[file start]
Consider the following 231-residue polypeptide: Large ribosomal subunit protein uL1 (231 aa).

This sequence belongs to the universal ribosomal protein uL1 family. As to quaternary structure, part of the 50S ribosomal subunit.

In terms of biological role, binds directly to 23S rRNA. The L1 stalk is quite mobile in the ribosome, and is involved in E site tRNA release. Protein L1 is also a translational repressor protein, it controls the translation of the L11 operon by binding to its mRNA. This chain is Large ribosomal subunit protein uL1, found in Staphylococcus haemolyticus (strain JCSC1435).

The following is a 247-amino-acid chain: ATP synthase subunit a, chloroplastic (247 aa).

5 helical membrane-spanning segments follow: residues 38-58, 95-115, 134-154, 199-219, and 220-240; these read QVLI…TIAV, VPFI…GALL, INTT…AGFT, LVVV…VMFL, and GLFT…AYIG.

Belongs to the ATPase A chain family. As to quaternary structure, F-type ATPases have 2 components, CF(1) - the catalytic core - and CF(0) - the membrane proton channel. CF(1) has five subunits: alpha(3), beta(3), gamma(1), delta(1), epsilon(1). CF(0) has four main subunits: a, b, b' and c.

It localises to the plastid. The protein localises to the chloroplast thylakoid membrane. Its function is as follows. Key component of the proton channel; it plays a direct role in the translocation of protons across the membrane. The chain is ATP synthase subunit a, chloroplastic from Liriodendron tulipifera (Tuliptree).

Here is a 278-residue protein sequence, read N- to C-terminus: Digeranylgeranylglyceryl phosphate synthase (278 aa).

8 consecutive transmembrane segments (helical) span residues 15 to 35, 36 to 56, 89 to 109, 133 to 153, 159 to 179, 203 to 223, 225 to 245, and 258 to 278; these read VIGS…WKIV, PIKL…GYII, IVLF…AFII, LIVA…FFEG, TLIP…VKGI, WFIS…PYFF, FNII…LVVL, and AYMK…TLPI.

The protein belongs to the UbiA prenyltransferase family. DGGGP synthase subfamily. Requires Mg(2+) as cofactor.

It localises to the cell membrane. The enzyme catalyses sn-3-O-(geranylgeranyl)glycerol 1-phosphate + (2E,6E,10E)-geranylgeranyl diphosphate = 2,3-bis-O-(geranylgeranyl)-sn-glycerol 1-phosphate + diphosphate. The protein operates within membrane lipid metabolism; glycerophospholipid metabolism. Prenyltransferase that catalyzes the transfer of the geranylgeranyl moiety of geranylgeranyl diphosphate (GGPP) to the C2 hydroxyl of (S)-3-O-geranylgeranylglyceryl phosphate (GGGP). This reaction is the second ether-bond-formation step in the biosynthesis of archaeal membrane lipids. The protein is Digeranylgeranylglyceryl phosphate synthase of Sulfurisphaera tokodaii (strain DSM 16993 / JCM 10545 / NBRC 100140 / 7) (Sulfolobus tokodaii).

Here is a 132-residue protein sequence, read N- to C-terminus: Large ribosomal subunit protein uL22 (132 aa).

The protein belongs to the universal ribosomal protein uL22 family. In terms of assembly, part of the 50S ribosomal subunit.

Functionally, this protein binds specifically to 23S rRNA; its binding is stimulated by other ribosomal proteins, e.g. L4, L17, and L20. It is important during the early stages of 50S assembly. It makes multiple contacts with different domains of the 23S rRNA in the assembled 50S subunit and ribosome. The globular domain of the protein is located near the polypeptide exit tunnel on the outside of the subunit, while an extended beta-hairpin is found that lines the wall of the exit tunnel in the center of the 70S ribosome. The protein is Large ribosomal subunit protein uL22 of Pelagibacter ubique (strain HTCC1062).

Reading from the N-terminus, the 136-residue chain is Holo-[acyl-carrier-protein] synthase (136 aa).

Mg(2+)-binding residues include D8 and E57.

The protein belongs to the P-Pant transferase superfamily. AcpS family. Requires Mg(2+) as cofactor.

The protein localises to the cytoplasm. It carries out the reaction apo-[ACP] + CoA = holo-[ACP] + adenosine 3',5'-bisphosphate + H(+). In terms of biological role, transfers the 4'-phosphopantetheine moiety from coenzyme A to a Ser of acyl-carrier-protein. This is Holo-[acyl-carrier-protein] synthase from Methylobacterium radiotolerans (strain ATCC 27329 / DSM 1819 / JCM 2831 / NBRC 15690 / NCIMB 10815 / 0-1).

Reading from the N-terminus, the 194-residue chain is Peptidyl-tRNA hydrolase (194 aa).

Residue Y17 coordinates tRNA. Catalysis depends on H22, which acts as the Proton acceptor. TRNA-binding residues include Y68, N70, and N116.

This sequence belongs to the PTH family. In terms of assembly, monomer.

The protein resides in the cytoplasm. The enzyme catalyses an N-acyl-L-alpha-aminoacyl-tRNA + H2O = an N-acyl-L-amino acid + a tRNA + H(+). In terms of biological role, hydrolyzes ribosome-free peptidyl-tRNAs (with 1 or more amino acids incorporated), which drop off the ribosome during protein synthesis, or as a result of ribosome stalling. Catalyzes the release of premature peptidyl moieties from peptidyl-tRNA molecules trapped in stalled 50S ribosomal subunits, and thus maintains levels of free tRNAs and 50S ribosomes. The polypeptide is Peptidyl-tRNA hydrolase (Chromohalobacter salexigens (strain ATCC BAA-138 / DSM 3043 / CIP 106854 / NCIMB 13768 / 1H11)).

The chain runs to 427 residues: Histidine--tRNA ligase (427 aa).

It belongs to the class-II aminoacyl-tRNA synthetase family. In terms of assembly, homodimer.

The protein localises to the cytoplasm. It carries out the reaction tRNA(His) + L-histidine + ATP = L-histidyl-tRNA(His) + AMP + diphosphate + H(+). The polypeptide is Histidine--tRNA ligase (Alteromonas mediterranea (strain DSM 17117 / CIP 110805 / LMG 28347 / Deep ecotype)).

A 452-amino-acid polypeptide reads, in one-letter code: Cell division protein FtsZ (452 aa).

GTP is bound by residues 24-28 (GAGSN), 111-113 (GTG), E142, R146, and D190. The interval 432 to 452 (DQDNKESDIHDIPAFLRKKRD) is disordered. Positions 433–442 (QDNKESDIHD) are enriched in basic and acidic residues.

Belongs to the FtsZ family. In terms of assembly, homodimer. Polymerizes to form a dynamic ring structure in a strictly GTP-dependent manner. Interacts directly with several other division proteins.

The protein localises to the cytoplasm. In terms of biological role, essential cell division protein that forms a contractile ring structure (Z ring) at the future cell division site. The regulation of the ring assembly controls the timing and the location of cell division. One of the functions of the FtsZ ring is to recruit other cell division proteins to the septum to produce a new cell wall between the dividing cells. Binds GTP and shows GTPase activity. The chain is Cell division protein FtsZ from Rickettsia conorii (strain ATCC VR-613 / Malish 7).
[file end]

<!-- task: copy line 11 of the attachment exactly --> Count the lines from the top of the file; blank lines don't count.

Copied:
It localises to the cell membrane. The enzyme catalyses sn-3-O-(geranylgeranyl)glycerol 1-phosphate + (2E,6E,10E)-geranylgeranyl diphosphate = 2,3-bis-O-(geranylgeranyl)-sn-glycerol 1-phosphate + diphosphate. The protein operates within membrane lipid metabolism; glycerophospholipid metabolism. Prenyltransferase that catalyzes the transfer of the geranylgeranyl moiety of geranylgeranyl diphosphate (GGPP) to the C2 hydroxyl of (S)-3-O-geranylgeranylglyceryl phosphate (GGGP). This reaction is the second ether-bond-formation step in the biosynthesis of archaeal membrane lipids. The protein is Digeranylgeranylglyceryl phosphate synthase of Sulfurisphaera tokodaii (strain DSM 16993 / JCM 10545 / NBRC 100140 / 7) (Sulfolobus tokodaii).